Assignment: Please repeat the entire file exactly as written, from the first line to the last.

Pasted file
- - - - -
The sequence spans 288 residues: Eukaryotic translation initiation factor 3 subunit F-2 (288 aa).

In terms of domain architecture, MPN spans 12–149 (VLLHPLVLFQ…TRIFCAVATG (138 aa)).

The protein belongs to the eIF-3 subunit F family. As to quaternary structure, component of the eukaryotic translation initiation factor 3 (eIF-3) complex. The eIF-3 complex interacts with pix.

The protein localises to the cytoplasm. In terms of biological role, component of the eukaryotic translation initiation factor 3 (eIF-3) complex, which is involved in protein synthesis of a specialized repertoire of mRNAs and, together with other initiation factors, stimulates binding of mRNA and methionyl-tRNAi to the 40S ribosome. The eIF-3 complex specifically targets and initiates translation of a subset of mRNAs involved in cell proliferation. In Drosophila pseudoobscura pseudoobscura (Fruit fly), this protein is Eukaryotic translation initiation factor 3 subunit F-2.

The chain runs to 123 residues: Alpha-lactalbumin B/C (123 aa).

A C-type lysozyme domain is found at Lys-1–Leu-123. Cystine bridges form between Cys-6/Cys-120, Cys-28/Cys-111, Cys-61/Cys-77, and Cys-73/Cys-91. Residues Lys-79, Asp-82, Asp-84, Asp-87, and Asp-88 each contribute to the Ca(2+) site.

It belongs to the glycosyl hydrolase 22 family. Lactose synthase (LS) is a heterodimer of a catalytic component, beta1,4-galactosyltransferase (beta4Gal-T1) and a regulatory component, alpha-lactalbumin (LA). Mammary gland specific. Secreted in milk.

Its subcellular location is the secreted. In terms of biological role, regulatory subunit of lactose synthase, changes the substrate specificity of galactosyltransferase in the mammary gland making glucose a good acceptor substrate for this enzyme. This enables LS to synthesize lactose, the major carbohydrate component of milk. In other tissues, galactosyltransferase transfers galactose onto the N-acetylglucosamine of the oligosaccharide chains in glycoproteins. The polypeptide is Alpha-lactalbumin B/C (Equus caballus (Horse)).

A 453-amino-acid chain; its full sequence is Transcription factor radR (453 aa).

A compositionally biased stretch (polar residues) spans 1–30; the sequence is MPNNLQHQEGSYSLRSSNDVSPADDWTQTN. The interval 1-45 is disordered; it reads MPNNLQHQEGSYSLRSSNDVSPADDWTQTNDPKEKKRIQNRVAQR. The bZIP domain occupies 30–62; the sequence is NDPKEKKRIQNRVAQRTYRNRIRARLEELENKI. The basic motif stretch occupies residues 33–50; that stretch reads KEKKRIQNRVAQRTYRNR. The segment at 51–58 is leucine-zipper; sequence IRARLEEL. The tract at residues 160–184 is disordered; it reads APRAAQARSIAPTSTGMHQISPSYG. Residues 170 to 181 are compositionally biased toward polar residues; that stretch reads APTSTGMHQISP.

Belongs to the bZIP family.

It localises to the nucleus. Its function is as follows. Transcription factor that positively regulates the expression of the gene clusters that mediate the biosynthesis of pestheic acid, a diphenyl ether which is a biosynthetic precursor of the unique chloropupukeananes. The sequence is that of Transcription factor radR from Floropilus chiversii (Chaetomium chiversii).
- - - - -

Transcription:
The sequence spans 288 residues: Eukaryotic translation initiation factor 3 subunit F-2 (288 aa).

In terms of domain architecture, MPN spans 12–149 (VLLHPLVLFQ…TRIFCAVATG (138 aa)).

The protein belongs to the eIF-3 subunit F family. As to quaternary structure, component of the eukaryotic translation initiation factor 3 (eIF-3) complex. The eIF-3 complex interacts with pix.

The protein localises to the cytoplasm. In terms of biological role, component of the eukaryotic translation initiation factor 3 (eIF-3) complex, which is involved in protein synthesis of a specialized repertoire of mRNAs and, together with other initiation factors, stimulates binding of mRNA and methionyl-tRNAi to the 40S ribosome. The eIF-3 complex specifically targets and initiates translation of a subset of mRNAs involved in cell proliferation. In Drosophila pseudoobscura pseudoobscura (Fruit fly), this protein is Eukaryotic translation initiation factor 3 subunit F-2.

The chain runs to 123 residues: Alpha-lactalbumin B/C (123 aa).

A C-type lysozyme domain is found at Lys-1–Leu-123. Cystine bridges form between Cys-6/Cys-120, Cys-28/Cys-111, Cys-61/Cys-77, and Cys-73/Cys-91. Residues Lys-79, Asp-82, Asp-84, Asp-87, and Asp-88 each contribute to the Ca(2+) site.

It belongs to the glycosyl hydrolase 22 family. Lactose synthase (LS) is a heterodimer of a catalytic component, beta1,4-galactosyltransferase (beta4Gal-T1) and a regulatory component, alpha-lactalbumin (LA). Mammary gland specific. Secreted in milk.

Its subcellular location is the secreted. In terms of biological role, regulatory subunit of lactose synthase, changes the substrate specificity of galactosyltransferase in the mammary gland making glucose a good acceptor substrate for this enzyme. This enables LS to synthesize lactose, the major carbohydrate component of milk. In other tissues, galactosyltransferase transfers galactose onto the N-acetylglucosamine of the oligosaccharide chains in glycoproteins. The polypeptide is Alpha-lactalbumin B/C (Equus caballus (Horse)).

A 453-amino-acid chain; its full sequence is Transcription factor radR (453 aa).

A compositionally biased stretch (polar residues) spans 1–30; the sequence is MPNNLQHQEGSYSLRSSNDVSPADDWTQTN. The interval 1-45 is disordered; it reads MPNNLQHQEGSYSLRSSNDVSPADDWTQTNDPKEKKRIQNRVAQR. The bZIP domain occupies 30–62; the sequence is NDPKEKKRIQNRVAQRTYRNRIRARLEELENKI. The basic motif stretch occupies residues 33–50; that stretch reads KEKKRIQNRVAQRTYRNR. The segment at 51–58 is leucine-zipper; sequence IRARLEEL. The tract at residues 160–184 is disordered; it reads APRAAQARSIAPTSTGMHQISPSYG. Residues 170 to 181 are compositionally biased toward polar residues; that stretch reads APTSTGMHQISP.

Belongs to the bZIP family.

It localises to the nucleus. Its function is as follows. Transcription factor that positively regulates the expression of the gene clusters that mediate the biosynthesis of pestheic acid, a diphenyl ether which is a biosynthetic precursor of the unique chloropupukeananes. The sequence is that of Transcription factor radR from Floropilus chiversii (Chaetomium chiversii).